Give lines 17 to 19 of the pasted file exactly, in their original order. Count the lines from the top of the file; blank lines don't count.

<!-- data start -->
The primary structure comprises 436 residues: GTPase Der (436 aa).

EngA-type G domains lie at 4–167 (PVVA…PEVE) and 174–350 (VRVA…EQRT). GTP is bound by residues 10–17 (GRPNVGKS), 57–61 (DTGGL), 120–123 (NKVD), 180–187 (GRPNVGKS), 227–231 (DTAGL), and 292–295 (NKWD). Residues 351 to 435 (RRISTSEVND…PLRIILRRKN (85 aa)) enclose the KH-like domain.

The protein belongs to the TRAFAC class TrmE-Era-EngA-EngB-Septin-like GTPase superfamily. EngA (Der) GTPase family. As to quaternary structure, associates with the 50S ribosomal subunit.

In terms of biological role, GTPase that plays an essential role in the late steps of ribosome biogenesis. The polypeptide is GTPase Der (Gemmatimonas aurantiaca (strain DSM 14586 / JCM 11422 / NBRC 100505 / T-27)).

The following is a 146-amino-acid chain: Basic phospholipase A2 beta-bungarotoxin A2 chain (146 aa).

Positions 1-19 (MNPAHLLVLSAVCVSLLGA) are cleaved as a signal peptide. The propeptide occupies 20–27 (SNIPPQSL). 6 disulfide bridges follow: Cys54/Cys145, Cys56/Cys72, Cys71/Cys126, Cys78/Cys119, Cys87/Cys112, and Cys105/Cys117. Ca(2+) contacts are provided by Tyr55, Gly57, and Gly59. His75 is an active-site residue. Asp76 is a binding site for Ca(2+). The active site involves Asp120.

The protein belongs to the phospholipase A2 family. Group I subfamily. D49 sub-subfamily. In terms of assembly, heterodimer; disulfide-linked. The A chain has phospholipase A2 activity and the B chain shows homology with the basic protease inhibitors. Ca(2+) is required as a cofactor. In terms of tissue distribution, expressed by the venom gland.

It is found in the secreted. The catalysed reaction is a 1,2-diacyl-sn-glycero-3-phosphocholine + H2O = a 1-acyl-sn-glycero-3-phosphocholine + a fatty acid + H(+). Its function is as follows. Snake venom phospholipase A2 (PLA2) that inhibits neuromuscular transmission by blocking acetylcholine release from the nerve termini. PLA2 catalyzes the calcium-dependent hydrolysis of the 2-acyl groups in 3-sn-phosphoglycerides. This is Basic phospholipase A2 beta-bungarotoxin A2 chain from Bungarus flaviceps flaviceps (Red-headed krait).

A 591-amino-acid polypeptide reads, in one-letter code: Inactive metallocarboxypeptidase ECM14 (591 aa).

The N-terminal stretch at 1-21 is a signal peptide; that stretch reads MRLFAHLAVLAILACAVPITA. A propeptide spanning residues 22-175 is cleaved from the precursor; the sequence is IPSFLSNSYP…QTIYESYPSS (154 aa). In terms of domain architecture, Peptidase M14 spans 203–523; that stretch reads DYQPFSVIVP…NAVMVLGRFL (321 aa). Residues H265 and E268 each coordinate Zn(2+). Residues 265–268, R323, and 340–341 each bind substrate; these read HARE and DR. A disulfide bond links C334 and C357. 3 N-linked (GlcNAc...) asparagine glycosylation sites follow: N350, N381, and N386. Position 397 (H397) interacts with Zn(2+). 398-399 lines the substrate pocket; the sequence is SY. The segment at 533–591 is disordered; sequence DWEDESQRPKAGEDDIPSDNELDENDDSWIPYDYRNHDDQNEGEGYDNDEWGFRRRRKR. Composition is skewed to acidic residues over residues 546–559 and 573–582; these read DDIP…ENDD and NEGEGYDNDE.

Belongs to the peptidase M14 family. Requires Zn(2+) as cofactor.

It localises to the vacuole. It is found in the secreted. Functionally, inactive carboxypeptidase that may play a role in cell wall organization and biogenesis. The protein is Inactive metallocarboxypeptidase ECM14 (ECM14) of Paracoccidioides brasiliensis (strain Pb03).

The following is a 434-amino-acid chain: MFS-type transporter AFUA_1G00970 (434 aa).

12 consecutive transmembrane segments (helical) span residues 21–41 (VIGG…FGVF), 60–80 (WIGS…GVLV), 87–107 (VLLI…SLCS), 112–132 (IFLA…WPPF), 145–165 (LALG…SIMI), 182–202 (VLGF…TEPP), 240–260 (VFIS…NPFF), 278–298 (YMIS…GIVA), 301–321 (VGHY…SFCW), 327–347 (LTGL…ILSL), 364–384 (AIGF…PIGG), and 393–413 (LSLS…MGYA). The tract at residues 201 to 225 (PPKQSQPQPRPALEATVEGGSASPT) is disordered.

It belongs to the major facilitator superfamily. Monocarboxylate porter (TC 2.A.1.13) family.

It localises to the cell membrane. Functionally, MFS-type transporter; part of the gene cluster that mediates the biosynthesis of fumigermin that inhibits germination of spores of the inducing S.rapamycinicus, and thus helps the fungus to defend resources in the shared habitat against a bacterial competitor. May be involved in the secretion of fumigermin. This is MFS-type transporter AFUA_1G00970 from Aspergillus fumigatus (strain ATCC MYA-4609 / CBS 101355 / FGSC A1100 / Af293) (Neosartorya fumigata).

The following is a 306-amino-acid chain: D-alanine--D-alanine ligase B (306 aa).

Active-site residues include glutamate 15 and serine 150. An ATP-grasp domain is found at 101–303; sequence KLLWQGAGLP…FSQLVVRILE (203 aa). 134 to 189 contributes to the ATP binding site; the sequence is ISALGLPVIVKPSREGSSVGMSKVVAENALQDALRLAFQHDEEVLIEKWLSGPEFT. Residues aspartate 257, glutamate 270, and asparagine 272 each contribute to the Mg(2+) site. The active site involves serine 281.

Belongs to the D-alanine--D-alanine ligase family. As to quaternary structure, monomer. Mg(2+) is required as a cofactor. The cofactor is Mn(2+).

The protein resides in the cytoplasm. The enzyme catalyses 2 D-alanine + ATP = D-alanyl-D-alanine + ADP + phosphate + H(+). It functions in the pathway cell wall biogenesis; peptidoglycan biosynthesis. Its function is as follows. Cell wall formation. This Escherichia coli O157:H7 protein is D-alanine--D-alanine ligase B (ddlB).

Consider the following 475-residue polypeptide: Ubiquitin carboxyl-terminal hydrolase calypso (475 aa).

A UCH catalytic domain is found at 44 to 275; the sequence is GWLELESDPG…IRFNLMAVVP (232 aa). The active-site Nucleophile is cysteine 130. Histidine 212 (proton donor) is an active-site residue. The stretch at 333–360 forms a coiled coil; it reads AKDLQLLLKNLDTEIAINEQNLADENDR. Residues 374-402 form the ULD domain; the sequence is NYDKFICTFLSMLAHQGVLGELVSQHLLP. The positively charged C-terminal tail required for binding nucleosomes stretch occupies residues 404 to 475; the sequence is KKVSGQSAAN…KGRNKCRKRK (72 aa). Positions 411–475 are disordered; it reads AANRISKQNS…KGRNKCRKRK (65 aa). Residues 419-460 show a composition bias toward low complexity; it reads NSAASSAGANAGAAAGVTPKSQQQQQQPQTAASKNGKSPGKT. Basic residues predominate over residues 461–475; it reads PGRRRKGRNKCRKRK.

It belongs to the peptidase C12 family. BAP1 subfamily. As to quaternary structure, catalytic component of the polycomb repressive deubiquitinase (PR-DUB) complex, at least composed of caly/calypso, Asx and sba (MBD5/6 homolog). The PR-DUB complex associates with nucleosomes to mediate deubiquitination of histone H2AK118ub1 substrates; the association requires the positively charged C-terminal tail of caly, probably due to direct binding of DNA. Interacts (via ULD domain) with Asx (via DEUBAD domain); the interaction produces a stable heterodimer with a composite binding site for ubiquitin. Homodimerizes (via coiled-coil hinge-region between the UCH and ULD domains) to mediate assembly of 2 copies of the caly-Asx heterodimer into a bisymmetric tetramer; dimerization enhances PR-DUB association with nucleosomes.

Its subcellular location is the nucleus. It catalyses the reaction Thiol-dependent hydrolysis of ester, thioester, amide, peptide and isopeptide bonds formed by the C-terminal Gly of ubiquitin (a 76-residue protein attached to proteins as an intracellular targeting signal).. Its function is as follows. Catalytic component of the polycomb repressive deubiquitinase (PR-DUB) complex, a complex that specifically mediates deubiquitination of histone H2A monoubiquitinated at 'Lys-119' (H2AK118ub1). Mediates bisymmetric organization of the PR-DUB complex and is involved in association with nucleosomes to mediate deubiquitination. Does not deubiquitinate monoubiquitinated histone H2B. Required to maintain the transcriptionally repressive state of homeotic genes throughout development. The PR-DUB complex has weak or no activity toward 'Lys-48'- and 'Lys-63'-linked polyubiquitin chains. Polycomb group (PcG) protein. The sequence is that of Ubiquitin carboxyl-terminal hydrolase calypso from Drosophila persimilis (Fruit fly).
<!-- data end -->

The following is a 306-amino-acid chain: D-alanine--D-alanine ligase B (306 aa).

Active-site residues include glutamate 15 and serine 150. An ATP-grasp domain is found at 101–303; sequence KLLWQGAGLP…FSQLVVRILE (203 aa). 134 to 189 contributes to the ATP binding site; the sequence is ISALGLPVIVKPSREGSSVGMSKVVAENALQDALRLAFQHDEEVLIEKWLSGPEFT. Residues aspartate 257, glutamate 270, and asparagine 272 each contribute to the Mg(2+) site. The active site involves serine 281.

Belongs to the D-alanine--D-alanine ligase family. As to quaternary structure, monomer. Mg(2+) is required as a cofactor. The cofactor is Mn(2+).